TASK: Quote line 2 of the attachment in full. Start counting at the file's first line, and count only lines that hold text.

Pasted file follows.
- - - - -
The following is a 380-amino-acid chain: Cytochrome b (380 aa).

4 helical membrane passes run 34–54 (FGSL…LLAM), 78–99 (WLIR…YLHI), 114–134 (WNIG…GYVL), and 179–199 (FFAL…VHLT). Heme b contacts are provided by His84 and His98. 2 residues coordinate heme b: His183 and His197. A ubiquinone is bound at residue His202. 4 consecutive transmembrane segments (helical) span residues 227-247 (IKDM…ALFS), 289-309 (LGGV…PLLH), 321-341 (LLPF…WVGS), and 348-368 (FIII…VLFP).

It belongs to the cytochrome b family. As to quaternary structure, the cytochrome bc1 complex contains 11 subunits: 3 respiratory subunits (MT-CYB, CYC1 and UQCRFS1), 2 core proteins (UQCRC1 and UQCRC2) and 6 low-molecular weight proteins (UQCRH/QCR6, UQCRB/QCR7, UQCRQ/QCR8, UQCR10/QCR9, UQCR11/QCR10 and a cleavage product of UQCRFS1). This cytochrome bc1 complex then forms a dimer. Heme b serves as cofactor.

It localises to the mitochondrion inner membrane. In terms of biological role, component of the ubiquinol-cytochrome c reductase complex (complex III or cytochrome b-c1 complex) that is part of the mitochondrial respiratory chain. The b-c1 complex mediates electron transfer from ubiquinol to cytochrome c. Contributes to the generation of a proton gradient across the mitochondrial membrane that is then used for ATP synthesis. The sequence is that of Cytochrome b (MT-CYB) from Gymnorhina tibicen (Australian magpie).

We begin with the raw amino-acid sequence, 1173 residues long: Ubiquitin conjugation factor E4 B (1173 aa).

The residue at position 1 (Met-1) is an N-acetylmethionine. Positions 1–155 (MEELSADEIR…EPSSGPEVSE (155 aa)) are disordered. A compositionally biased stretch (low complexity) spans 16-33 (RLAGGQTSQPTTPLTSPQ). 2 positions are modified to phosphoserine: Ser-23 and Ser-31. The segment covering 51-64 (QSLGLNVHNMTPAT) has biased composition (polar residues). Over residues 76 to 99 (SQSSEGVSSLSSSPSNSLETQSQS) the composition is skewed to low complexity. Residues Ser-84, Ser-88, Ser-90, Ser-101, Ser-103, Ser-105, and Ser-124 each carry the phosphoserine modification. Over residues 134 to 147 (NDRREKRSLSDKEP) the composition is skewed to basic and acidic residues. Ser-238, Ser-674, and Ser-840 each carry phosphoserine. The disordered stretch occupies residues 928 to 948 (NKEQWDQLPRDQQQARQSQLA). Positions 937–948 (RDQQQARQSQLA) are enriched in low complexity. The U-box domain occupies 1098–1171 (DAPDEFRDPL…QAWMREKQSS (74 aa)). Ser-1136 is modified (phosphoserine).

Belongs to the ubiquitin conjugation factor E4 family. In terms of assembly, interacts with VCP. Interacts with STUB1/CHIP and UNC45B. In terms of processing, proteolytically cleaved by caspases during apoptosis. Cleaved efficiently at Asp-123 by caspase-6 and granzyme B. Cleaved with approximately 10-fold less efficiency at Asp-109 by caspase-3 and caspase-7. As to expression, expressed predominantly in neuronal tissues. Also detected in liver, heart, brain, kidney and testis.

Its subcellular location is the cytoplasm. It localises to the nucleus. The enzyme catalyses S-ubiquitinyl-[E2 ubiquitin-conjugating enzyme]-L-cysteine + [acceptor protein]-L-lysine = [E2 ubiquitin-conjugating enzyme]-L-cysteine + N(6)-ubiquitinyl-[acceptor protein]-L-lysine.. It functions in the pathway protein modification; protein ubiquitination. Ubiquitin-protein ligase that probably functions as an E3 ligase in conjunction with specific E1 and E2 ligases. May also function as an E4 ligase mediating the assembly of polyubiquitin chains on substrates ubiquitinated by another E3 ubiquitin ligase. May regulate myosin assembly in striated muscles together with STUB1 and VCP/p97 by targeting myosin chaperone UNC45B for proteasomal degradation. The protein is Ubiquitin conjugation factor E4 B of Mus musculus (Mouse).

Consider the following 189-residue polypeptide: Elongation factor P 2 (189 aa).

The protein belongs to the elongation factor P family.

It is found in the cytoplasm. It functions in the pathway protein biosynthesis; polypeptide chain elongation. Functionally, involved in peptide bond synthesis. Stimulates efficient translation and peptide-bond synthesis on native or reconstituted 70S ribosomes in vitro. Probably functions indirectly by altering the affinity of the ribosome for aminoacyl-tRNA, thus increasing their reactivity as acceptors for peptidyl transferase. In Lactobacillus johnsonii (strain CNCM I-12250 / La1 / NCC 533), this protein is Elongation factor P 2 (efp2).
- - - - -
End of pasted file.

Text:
4 helical membrane passes run 34–54 (FGSL…LLAM), 78–99 (WLIR…YLHI), 114–134 (WNIG…GYVL), and 179–199 (FFAL…VHLT). Heme b contacts are provided by His84 and His98. 2 residues coordinate heme b: His183 and His197. A ubiquinone is bound at residue His202. 4 consecutive transmembrane segments (helical) span residues 227-247 (IKDM…ALFS), 289-309 (LGGV…PLLH), 321-341 (LLPF…WVGS), and 348-368 (FIII…VLFP).